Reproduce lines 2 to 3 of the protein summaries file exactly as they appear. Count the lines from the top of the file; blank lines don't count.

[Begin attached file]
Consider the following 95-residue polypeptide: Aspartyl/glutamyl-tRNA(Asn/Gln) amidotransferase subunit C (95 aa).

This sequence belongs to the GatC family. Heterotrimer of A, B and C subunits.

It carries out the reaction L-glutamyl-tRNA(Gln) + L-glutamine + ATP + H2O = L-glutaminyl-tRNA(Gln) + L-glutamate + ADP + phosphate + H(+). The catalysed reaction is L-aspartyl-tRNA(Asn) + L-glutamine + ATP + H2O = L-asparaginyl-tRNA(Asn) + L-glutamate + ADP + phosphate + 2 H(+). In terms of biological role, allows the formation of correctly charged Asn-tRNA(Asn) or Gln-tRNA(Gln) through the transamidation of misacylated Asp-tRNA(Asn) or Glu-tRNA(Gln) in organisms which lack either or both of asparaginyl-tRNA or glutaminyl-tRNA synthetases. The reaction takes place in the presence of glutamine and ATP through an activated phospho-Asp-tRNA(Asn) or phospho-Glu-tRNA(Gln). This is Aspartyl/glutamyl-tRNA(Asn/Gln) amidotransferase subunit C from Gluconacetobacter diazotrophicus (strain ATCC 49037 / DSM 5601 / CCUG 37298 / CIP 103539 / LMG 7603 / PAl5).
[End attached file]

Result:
This sequence belongs to the GatC family. Heterotrimer of A, B and C subunits.

It carries out the reaction L-glutamyl-tRNA(Gln) + L-glutamine + ATP + H2O = L-glutaminyl-tRNA(Gln) + L-glutamate + ADP + phosphate + H(+). The catalysed reaction is L-aspartyl-tRNA(Asn) + L-glutamine + ATP + H2O = L-asparaginyl-tRNA(Asn) + L-glutamate + ADP + phosphate + 2 H(+). In terms of biological role, allows the formation of correctly charged Asn-tRNA(Asn) or Gln-tRNA(Gln) through the transamidation of misacylated Asp-tRNA(Asn) or Glu-tRNA(Gln) in organisms which lack either or both of asparaginyl-tRNA or glutaminyl-tRNA synthetases. The reaction takes place in the presence of glutamine and ATP through an activated phospho-Asp-tRNA(Asn) or phospho-Glu-tRNA(Gln). This is Aspartyl/glutamyl-tRNA(Asn/Gln) amidotransferase subunit C from Gluconacetobacter diazotrophicus (strain ATCC 49037 / DSM 5601 / CCUG 37298 / CIP 103539 / LMG 7603 / PAl5).